It’s not often, as Yale’s president, that I get to leave behind my day job for an hour or two to indulge in my favorite hobby. But when the Professors of Bluegrass hit the stage at New Haven’s College Street Music Hall this Thursday evening to open for bluegrass legends David Grisman and Del McCoury, it will be more than just a toe-tapping evening for my bandmates and me—it will be an occasion that, to me, epitomizes our university and our community’s shared experiences on a number of levels.
Why do I make this claim? Since the group’s founding in 1990, the Professors have been decidedly both of Yale and of New Haven. We have included everyone from a professor of psychiatry to a Yale College and Yale Law School graduate who became Connecticut’s deputy commissioner for energy and environmental protection, to a former dean of Davenport College, to a gifted area woodworker and cabinetmaker—and many others. Music, after all, brings communities together. And bluegrass, like jazz, is a most American of musical forms, incorporating influences that reflect the diversity of our country just as they do of our university: Scottish and Irish immigrants to the Appalachian Mountains, African-American blues traditions, gospel-style harmonizing from the Primitive Baptists, and just a little overlay of the New York City Greenwich Village folk music scene of the 1960s.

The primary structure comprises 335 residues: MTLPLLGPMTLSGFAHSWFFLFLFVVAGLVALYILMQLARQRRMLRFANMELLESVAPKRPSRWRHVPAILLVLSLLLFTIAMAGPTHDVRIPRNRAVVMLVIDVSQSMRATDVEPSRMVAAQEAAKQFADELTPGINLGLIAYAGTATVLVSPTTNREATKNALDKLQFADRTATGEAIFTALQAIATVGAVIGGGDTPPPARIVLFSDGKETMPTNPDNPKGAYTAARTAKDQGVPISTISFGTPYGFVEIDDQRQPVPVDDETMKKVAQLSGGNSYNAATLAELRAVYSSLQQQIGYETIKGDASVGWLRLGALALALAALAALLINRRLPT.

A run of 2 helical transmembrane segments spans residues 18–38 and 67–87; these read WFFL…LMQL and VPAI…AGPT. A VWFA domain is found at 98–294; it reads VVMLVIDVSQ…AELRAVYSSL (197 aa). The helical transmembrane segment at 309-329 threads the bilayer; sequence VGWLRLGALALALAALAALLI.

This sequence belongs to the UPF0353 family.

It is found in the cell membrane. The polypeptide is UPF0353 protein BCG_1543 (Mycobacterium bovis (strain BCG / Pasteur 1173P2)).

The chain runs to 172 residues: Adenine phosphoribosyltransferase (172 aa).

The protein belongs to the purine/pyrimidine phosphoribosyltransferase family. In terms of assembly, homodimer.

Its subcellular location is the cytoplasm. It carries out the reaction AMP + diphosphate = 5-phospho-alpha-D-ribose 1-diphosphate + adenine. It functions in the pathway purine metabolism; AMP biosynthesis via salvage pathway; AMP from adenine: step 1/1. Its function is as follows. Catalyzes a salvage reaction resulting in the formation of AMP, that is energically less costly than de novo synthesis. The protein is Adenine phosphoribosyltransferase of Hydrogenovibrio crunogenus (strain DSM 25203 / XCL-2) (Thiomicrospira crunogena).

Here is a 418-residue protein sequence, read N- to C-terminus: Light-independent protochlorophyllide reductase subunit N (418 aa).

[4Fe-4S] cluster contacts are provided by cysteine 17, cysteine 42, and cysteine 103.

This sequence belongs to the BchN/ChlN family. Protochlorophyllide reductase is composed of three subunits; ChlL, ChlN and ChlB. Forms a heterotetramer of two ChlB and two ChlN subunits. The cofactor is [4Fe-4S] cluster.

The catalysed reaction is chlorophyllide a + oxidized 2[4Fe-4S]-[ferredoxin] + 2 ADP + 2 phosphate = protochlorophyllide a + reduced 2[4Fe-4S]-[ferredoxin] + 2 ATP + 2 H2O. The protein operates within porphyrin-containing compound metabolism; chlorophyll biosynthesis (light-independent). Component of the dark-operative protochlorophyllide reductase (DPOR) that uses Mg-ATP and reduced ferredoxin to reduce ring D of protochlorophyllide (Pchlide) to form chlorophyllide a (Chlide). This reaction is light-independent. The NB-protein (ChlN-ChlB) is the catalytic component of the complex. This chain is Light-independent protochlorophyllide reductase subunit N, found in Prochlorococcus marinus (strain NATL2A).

Whether you are in the audience on Thursday night or browsing the historical sound recording collection in our Irving S. Gilmore Music Library, I encourage you to give bluegrass a listen if you haven’t already. And the other “Professors” and I are always looking for guest musicians!